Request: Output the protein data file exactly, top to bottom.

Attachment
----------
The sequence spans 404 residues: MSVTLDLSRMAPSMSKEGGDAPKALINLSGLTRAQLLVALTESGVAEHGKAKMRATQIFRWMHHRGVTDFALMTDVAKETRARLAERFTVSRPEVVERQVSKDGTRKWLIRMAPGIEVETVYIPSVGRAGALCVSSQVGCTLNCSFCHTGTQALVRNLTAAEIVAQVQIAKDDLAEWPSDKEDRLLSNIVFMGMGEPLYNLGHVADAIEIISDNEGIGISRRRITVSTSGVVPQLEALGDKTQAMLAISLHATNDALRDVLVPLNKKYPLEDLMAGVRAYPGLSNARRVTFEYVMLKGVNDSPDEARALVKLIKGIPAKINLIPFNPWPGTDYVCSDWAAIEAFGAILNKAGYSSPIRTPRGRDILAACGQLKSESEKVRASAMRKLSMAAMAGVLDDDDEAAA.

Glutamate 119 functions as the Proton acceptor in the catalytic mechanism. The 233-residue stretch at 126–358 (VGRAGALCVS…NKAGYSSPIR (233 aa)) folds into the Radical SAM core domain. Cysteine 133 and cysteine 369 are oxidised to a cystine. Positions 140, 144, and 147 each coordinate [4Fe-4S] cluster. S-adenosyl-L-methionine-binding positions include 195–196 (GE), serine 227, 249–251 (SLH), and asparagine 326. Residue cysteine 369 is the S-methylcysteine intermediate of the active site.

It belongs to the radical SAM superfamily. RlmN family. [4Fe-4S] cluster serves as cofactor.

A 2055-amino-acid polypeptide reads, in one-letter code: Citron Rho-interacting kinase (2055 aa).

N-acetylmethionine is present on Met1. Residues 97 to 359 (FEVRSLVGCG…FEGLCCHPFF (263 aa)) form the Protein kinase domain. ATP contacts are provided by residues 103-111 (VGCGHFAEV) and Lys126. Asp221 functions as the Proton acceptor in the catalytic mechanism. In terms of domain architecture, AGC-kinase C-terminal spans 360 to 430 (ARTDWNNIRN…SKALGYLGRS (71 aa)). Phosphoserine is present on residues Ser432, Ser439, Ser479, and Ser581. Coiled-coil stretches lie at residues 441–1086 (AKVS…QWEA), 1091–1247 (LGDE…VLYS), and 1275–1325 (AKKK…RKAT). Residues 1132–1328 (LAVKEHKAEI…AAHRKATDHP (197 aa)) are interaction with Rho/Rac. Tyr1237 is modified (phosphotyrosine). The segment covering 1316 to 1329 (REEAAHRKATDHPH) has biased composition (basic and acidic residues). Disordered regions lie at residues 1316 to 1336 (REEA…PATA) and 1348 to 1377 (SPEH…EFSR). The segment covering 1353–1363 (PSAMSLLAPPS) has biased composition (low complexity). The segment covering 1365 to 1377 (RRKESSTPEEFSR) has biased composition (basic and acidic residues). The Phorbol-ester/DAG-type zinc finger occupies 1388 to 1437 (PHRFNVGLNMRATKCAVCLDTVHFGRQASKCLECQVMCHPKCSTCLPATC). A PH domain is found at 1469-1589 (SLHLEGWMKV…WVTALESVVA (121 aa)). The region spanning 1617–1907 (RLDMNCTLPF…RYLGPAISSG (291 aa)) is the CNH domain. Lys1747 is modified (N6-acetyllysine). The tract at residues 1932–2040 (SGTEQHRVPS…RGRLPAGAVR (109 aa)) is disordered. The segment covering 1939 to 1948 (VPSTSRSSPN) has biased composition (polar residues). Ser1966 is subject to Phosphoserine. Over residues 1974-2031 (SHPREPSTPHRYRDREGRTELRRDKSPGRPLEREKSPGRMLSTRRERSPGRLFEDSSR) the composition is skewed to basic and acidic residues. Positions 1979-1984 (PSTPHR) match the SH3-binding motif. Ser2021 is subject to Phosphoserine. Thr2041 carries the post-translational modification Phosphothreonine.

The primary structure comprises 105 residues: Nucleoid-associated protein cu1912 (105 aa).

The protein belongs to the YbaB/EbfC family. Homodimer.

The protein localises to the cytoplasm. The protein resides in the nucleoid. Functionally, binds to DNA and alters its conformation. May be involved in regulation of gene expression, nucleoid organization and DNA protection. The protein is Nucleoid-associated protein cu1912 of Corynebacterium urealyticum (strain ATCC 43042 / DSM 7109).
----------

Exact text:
The sequence spans 404 residues: MSVTLDLSRMAPSMSKEGGDAPKALINLSGLTRAQLLVALTESGVAEHGKAKMRATQIFRWMHHRGVTDFALMTDVAKETRARLAERFTVSRPEVVERQVSKDGTRKWLIRMAPGIEVETVYIPSVGRAGALCVSSQVGCTLNCSFCHTGTQALVRNLTAAEIVAQVQIAKDDLAEWPSDKEDRLLSNIVFMGMGEPLYNLGHVADAIEIISDNEGIGISRRRITVSTSGVVPQLEALGDKTQAMLAISLHATNDALRDVLVPLNKKYPLEDLMAGVRAYPGLSNARRVTFEYVMLKGVNDSPDEARALVKLIKGIPAKINLIPFNPWPGTDYVCSDWAAIEAFGAILNKAGYSSPIRTPRGRDILAACGQLKSESEKVRASAMRKLSMAAMAGVLDDDDEAAA.

Glutamate 119 functions as the Proton acceptor in the catalytic mechanism. The 233-residue stretch at 126–358 (VGRAGALCVS…NKAGYSSPIR (233 aa)) folds into the Radical SAM core domain. Cysteine 133 and cysteine 369 are oxidised to a cystine. Positions 140, 144, and 147 each coordinate [4Fe-4S] cluster. S-adenosyl-L-methionine-binding positions include 195–196 (GE), serine 227, 249–251 (SLH), and asparagine 326. Residue cysteine 369 is the S-methylcysteine intermediate of the active site.

It belongs to the radical SAM superfamily. RlmN family. [4Fe-4S] cluster serves as cofactor.

A 2055-amino-acid polypeptide reads, in one-letter code: Citron Rho-interacting kinase (2055 aa).

N-acetylmethionine is present on Met1. Residues 97 to 359 (FEVRSLVGCG…FEGLCCHPFF (263 aa)) form the Protein kinase domain. ATP contacts are provided by residues 103-111 (VGCGHFAEV) and Lys126. Asp221 functions as the Proton acceptor in the catalytic mechanism. In terms of domain architecture, AGC-kinase C-terminal spans 360 to 430 (ARTDWNNIRN…SKALGYLGRS (71 aa)). Phosphoserine is present on residues Ser432, Ser439, Ser479, and Ser581. Coiled-coil stretches lie at residues 441–1086 (AKVS…QWEA), 1091–1247 (LGDE…VLYS), and 1275–1325 (AKKK…RKAT). Residues 1132–1328 (LAVKEHKAEI…AAHRKATDHP (197 aa)) are interaction with Rho/Rac. Tyr1237 is modified (phosphotyrosine). The segment covering 1316 to 1329 (REEAAHRKATDHPH) has biased composition (basic and acidic residues). Disordered regions lie at residues 1316 to 1336 (REEA…PATA) and 1348 to 1377 (SPEH…EFSR). The segment covering 1353–1363 (PSAMSLLAPPS) has biased composition (low complexity). The segment covering 1365 to 1377 (RRKESSTPEEFSR) has biased composition (basic and acidic residues). The Phorbol-ester/DAG-type zinc finger occupies 1388 to 1437 (PHRFNVGLNMRATKCAVCLDTVHFGRQASKCLECQVMCHPKCSTCLPATC). A PH domain is found at 1469-1589 (SLHLEGWMKV…WVTALESVVA (121 aa)). The region spanning 1617–1907 (RLDMNCTLPF…RYLGPAISSG (291 aa)) is the CNH domain. Lys1747 is modified (N6-acetyllysine). The tract at residues 1932–2040 (SGTEQHRVPS…RGRLPAGAVR (109 aa)) is disordered. The segment covering 1939 to 1948 (VPSTSRSSPN) has biased composition (polar residues). Ser1966 is subject to Phosphoserine. Over residues 1974-2031 (SHPREPSTPHRYRDREGRTELRRDKSPGRPLEREKSPGRMLSTRRERSPGRLFEDSSR) the composition is skewed to basic and acidic residues. Positions 1979-1984 (PSTPHR) match the SH3-binding motif. Ser2021 is subject to Phosphoserine. Thr2041 carries the post-translational modification Phosphothreonine.

The primary structure comprises 105 residues: Nucleoid-associated protein cu1912 (105 aa).

The protein belongs to the YbaB/EbfC family. Homodimer.

The protein localises to the cytoplasm. The protein resides in the nucleoid. Functionally, binds to DNA and alters its conformation. May be involved in regulation of gene expression, nucleoid organization and DNA protection. The protein is Nucleoid-associated protein cu1912 of Corynebacterium urealyticum (strain ATCC 43042 / DSM 7109).